Brazil – Belo Horizonte

28 Mar , 2020 Culture,Lifestyle,Travel

Brazil – Belo Horizonte

“Yesterday’s the past, tomorrow’s the future, but today is a gift. That’s why it’s called the present.”

Bil Keane

It was close to midnight and I remember resting comfortably in my hotel bed, staring out the window at the new high rise a block away. It was all steel and glass and towering over the tropical hilly landscape below it. The building was a beacon of lights, music coming out of every opening, and people streaming in and out. The “winter” night was a warm balmy one but there was a refreshing breeze pouring through the window and floating the curtains. I felt no loss at not being at the party, just being in this place was enough of a lift to realize, I was at peace. It was as if I was on a boat at sea, close enough to land to hear and see all the busyness going about but left alone to enjoy my isolation.

Brazil fills you with a type of lachrymose energy at the sheer awe and beauty of the world. A collective of millions breathing, moving, and prattling in densely packed cities flowing all around you but not suffocating. Not like New York, where everything is on top of you all at once. The experience here is like being in the water, a school of fish creating a cyclone of swimming bodies around your floating one, but none of it touching you at the same time. A wonderful cacophony of sounds, smells, colors, and vistas.

This opportunity to explore the multicultural giant came out of another workshop at a client site; I appreciate how lucky I am. I had never been to South America before this trip. Before this chance, all I knew about Brazil came from media. Brazil, I knew was the home of Pele and Ronaldo and all of the football greats that have followed them. It was also the home of Carnival, beautiful mountains topped with towering religious sculptures overlooking a sprawling and complex city, and a rain forest that dwarfed whole countries in size.

This work adventure took us to Belo Horizonte. The main city in the state of Minas Gerais. This region forms a triangle of cities with Rio and Sao Paolo, both short flights away. It is a hilly and more arid region, where European conquistadors pillaged gold and other raw materials to build their empires.

Belo is an undulating terrain of steep gradient assents in cars whose engines and brakes are stretched to limits. The tops of these climbs giving way to expansive panoramas of more of the same mountains and hill tops. Some of the distant summits reflecting the warm sun back from rooftops of well appointed homes, starting at the base and zig zagging to the top.

* Add sketch below of Brazil Flag, Soccer Ball, and Christ the Redeemer *

Brazil and more specifically, Belo, is not without its problems. Crime, poverty, and strife exist here, like anywhere else. I heard many stories of the political, financial, and personal struggles from my hosts of what the life can be like. What grabbed me most, was that even the regrettable topics could not fully wipe away that every optomistic Brazilian smile that abates everything said.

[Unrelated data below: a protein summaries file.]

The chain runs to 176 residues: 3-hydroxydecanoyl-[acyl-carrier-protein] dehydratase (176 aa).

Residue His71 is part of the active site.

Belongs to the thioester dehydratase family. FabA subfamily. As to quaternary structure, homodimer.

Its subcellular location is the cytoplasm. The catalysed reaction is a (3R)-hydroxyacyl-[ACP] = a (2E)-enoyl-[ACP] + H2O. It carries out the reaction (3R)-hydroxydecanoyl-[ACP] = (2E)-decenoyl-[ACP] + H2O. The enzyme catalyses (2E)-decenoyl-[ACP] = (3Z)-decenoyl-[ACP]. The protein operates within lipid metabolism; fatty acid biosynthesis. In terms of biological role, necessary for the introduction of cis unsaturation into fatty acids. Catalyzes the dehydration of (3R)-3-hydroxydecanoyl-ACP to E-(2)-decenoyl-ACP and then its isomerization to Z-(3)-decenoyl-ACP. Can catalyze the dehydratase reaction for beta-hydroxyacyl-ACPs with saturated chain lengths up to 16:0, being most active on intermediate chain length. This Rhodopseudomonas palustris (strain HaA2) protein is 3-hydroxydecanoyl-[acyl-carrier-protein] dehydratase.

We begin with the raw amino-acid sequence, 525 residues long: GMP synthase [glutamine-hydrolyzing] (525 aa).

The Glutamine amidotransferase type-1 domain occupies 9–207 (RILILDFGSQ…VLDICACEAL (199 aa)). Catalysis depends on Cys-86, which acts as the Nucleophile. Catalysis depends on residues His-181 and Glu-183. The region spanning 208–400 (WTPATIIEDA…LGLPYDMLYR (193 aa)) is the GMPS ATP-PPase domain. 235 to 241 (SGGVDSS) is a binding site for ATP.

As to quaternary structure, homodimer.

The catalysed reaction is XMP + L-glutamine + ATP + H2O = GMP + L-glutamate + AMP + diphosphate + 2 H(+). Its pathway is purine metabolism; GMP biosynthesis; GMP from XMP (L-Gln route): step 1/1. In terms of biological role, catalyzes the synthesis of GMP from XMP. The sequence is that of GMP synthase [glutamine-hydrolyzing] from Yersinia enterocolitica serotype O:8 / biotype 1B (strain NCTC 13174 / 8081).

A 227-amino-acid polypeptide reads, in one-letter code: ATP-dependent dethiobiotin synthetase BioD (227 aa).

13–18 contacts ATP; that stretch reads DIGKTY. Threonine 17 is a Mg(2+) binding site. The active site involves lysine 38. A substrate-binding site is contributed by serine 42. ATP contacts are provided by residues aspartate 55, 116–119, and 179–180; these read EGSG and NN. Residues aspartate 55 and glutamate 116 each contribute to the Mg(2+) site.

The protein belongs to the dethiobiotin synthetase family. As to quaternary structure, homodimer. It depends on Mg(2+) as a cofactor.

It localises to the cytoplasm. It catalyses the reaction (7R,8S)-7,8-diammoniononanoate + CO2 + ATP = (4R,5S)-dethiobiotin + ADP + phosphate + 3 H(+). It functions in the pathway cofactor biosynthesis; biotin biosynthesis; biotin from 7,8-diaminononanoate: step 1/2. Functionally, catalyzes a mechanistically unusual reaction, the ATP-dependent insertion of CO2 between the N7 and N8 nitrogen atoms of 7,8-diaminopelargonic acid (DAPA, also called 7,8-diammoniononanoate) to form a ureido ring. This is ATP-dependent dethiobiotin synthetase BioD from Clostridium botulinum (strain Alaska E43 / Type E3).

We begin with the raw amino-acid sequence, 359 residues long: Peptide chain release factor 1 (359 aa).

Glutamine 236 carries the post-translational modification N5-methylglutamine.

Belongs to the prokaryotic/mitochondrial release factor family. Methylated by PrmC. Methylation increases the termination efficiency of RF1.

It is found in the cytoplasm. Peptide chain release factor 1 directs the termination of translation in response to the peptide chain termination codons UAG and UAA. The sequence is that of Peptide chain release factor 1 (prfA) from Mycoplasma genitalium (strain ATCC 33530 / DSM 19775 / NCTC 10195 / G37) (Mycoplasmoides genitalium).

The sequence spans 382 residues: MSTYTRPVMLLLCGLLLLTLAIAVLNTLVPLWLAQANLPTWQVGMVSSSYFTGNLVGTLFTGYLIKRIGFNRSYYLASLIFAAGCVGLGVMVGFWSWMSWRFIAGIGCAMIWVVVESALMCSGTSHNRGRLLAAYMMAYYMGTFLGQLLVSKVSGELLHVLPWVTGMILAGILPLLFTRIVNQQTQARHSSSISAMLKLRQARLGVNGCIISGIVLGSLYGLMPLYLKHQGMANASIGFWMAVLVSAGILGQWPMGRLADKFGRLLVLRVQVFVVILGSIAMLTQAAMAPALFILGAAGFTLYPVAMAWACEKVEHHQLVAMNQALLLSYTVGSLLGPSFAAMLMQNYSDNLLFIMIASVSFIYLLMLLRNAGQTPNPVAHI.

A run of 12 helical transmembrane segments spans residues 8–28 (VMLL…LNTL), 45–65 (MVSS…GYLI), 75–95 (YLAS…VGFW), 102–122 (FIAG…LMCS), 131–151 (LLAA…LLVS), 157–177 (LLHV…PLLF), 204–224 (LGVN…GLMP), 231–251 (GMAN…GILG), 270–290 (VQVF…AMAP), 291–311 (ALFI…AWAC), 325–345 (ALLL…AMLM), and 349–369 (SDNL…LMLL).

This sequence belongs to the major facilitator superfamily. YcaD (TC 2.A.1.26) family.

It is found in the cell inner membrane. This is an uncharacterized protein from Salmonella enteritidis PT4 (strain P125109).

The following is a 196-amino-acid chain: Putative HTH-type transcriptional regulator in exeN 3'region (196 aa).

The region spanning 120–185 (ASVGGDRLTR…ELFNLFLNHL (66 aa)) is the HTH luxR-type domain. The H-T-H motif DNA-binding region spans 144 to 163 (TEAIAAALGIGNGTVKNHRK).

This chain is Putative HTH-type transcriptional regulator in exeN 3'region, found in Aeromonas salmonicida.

I could not imagine that a business trip like this, would imbue me with a mental imagery that vividly discerns the ocean between individualistic and collectivist societies. The painful ache of accepting the bitterness of the resulting language that illustrates these differences. Highlighted by watching a melting pot of people that when even disagreeing with each other, consider one another family, and that their way means lifting and supporting everyone.

As a visitor, it is easy to let the beauty belie the social issues. You never get deep into the problems, because you are only here for a short while. That brevity of time in a place so mysteriously beautiful will make you think you could move here, and be enveloped in the quiet and gentle press of a province that is not your own. Even then, Belo is the kind of place where you can buy enter a bar and have a drink with strangers at ease; because everyone knows that we are all there to have fun and not pose.

On the easiest of days, when there no to do lists or people to see. When a long walk in no particular direction leads you to some new discovery. When thee right breeze catches your skin and the sky is clear and bright. On those days, I hear Joao Gilberto playing in my ear and visions of very peaceful and welcoming people enter my mind. On those days, everything is Trem Bom!

Additional Resources & Notes

10 Traditional Brazilian Dances You Should Know About

Belo Foursquare To Do List

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1 Response

  1. Cintia Scheele says:

    Thanks for writing so beautifully about my country! Your article caused me goose bumps! Well said!

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